Agriculture has traditionally been a key industry in Ukraine, and unsurprisingly the country's government is looking at the sector as a major driver of economic growth.

Indeed, at the US-Ukraine Investment Forum in Washington, DC in July it was a topic Ukrainian minister of agriculture Oleksiy Pavlenko was keen to point to as being important for FDI coming into the country. He discussed Ukraine's agricultural reforms regarding licences, regulations and food safety, the privatisation and sale of agricultural enterprises, and loans and aid from the US and other countries.  


Planting ideas

“In the past six months, we’ve been able to cancel six certificates for food licences and make more than 50 changes in regulations to simplify the [agriculture] business,” says Mr Pavlenko. “We’ve also started the process for the sale of enterprises for privatisation.”

He adds that the government expects 254 different agricultural enterprises to be privatised by the end of 2015. To encourage investment, Ukraine has introduced a seven-year land lease programme and minimised bureaucratic procedures for registering land lease agreements.

Mr Pavlenko also points out how Ukraine is working with finance groups such as the World Bank, the International Finance Corporation and the EU to improve the sector’s investment climate and synchronise Ukrainian legislation with that of the EU. “We are now involved with 24 different working groups and more than 170 experts who are involved in reforming our state-owned enterprises and SMEs,” he says.

During the forum, Mr Pavlenko discussed with officials from the US Agency for International Development processes for reforming the Ukrainian agrarian sector, including facilitating access to financing farmers, improving legal legislation, and a development strategy for the sector.

However, he is still keen to emphasise the importance of economic reforms and a transparent and predictable business climate to create favourable investment conditions in the country. “We see huge potential for investment,” he says. “But we see the Ukrainian agri-sector as undercapitalised.”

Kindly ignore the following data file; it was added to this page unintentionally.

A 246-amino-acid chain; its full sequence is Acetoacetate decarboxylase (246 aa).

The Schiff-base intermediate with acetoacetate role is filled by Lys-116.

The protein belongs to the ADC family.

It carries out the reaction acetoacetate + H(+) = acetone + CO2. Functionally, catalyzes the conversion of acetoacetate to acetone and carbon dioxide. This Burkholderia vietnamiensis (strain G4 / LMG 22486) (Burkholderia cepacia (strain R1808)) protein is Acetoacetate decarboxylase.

Among what is needed, he adds, is investment in harvesters, seeders, farming equipment, fertilisers and cold chain facilities. “There’s also a need for working capital,” he says.

Mr Pavlenko is keen for Ukraine to emulate France, where farmers are able to produce eight tonnes of wheat per hectare, as opposed to three tonnes per hectare in his country. “Given Ukraine’s fertile soil, however, the country's ability for growth and production is very high,” he says.

Elevated status

Critical to Ukraine's agricultural reforms, however, is investment in logistics and equipment: railroads, ports, road infrastructure and grain elevators. In June, the Ukrainian grain trading unit of French agricultural giant Soufflet Group signed a $70m investment memorandum with Ukraine’s fourth largest sea port, state-owned Illichivsk, to upgrade the port's infrastructure, including the building of a grain terminal with up to 1.2 million tonnes of capacity.

Last year, DuPont Pioneer invested $11m in the construction of a second corn production line at the company’s plant in the village of Stasy in Ukraine’s Poltava region. The company also expanded the capacity of its warehouse for bulk seed storage.

In addition to this, Cargill, one of largest producers of food, agriculture, financial and industrial products and services in the world, also announced in July its intention to invest $100m in the construction of a new terminal at Yuzhny port in Ukraine's Odessa region.

“Businesses are starting to see that the changes in our reforms are becoming more and more visible and tangible,” says Mr Pavlenko. “We are moving forward, and we are not stopping.”